CSI  Commissioning Work from Site

Unlike an efficient light bulb, commissioning is not a “commodity” product (or process). Each building is unique and presents unique problems for unique owners. Aspiration and budget can also vary; commissioning is performed at widely varying levels of effort and applied buildings as a whole (preferred) or to a specific sub-system or energy end-use.

Testing & commissioning thus differs fundamentally from constructing or retrofitting facilities with better energy-using equipment. Commissioning complements these relatively familiar practices by ensuring and maintaining building energy performance (and other benefits, such as indoor environmental qulaity). On the same token, it can simply focus on saving energy by improving conventional building systems irrespective of whether or not the building is equipped to be particularly energy efficient.

Commissioning improves on design and execution in new construction, or “tunes” the existing system. The costs of commissioning are thus largely time and labor, as opposed to materials or capital equipment. Persistence of the corrections (and associated energy savings) tends to be a concern, as many commissioning measures are operational and thus easily reversed if not monitored.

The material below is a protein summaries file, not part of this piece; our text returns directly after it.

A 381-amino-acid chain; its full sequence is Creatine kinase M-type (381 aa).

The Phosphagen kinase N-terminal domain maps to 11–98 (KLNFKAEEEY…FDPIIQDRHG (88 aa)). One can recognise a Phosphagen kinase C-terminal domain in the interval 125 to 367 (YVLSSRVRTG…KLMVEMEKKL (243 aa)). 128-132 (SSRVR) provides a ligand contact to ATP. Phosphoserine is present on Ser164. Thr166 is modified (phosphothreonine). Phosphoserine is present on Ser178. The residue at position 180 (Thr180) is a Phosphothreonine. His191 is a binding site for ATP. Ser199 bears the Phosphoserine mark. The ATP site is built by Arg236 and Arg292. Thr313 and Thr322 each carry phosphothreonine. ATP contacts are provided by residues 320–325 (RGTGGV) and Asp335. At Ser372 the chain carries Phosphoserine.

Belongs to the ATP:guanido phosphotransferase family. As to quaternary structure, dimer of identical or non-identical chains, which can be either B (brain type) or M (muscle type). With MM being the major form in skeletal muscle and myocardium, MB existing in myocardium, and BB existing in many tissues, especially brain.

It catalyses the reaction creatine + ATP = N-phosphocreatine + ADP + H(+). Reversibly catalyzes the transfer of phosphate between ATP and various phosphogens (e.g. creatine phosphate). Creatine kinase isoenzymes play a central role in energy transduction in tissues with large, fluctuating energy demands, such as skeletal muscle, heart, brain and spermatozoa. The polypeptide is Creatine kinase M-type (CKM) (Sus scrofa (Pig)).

While the focus includes individual pieces of energy-using equipment, it is also a decidedly wholistic approach emphasizing the connections between components into systems. Thus, “softer” elements are addressed, such as control logic or even the effectiveness of computer user interfaces or other communication systems used to visualize the building’s disposition and energy use trends and make design and design intent unambiguous (Pollard 2009). Commissioning also differs from other energy- savings strategies in that it does not accept what is in a building (or design) as optimal (or even necessary), but, rather, asks fundamental questions such as “is that pump needed?” as opposed to “can we make that pump more efficient?”

CSI Commissioning Work from Field

While commissioning is not a panacea for the world’s energy and climate problems, it is an element of a best-practices approach to achieving quality and high performance, while managing information and energy use throughout a building’s lifecycle.

CSI Commissioning Work from Field


Commissioning can be defined as:
A technical systematic process of verifying and testing building systems to ensure that building system work correctly and can be operated effectively.

Why is testing commissioning required?

  1. Low quality construction
  2. Complex systems
  3. Integrated complex systems
  4. Effective operation of building systems

Focus of commissioning process 1- Commissionability

  1. Best Practices
  2. Functionality
  3. Maintainability

What is a commissioner/commissioning professional?

  1. A facilitator
  2. A technical resource
  3. An owner advocates
  4. A project documentarian

Commissioning in NOT

  1. Is Not design peer review
  2. Is Not contractor’s quality assurance program
  3. Is Not just a paperwork process
  4. Is Not TAB
  5. Is Not just system troubleshooting
  6. Is Not just an inspection process


  • NEBB (National Environmental Balancing Bureau)
  • BCxA (Building Commissioning Association)